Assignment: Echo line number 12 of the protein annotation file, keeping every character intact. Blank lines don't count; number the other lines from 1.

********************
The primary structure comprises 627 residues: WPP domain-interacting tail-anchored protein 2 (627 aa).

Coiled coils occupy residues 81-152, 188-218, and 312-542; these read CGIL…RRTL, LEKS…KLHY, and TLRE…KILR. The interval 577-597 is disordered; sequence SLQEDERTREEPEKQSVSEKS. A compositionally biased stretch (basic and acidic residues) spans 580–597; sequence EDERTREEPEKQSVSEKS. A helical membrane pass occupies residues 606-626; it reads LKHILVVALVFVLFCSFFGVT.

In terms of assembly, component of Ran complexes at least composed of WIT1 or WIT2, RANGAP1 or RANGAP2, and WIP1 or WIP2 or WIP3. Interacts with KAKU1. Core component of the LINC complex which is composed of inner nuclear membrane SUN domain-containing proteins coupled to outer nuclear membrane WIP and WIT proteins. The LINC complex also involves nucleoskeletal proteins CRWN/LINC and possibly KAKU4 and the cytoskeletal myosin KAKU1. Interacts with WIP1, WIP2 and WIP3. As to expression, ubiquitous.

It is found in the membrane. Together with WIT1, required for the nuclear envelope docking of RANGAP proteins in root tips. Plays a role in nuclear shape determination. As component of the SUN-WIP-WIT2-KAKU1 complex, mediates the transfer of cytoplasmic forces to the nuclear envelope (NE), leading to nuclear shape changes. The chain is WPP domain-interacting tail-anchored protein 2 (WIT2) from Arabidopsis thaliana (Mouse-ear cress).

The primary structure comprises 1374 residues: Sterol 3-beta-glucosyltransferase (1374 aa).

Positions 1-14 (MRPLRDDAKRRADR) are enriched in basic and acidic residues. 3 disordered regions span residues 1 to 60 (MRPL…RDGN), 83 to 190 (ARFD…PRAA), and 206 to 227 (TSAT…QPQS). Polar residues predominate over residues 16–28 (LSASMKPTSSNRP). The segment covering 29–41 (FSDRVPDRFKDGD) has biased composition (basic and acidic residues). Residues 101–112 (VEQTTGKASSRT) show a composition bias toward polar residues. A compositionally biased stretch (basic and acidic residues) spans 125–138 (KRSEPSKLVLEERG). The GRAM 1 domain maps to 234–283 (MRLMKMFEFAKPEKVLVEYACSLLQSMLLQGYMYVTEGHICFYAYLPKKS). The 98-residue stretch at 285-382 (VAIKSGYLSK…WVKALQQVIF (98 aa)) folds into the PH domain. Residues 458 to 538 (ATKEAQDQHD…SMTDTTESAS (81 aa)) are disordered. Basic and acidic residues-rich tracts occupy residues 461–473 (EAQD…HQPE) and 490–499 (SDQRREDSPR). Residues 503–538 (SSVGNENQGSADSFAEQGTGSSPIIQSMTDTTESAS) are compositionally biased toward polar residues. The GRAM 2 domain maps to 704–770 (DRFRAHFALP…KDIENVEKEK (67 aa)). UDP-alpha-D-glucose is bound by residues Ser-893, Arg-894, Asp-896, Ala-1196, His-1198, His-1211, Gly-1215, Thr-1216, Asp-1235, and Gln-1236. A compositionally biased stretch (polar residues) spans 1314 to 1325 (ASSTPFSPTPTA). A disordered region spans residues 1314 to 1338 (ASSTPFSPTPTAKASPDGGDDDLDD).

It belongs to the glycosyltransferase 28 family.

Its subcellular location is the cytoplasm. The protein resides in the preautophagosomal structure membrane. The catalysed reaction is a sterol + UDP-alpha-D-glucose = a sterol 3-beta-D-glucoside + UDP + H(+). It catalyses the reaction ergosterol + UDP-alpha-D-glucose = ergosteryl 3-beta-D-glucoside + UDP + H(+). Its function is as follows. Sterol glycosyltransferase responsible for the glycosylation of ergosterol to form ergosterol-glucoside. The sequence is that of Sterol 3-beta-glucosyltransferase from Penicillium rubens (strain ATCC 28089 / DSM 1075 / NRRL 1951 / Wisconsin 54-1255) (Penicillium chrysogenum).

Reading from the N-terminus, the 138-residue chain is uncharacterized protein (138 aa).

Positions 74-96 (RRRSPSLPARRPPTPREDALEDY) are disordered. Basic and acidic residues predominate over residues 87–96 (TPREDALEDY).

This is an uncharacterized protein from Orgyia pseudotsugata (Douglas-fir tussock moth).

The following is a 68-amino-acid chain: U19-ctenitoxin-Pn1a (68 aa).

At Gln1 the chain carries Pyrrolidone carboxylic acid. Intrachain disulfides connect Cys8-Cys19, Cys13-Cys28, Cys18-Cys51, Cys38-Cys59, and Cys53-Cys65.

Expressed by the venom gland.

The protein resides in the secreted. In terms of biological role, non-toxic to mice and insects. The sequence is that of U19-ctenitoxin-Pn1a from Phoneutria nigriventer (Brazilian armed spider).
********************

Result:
The following is a 68-amino-acid chain: U19-ctenitoxin-Pn1a (68 aa).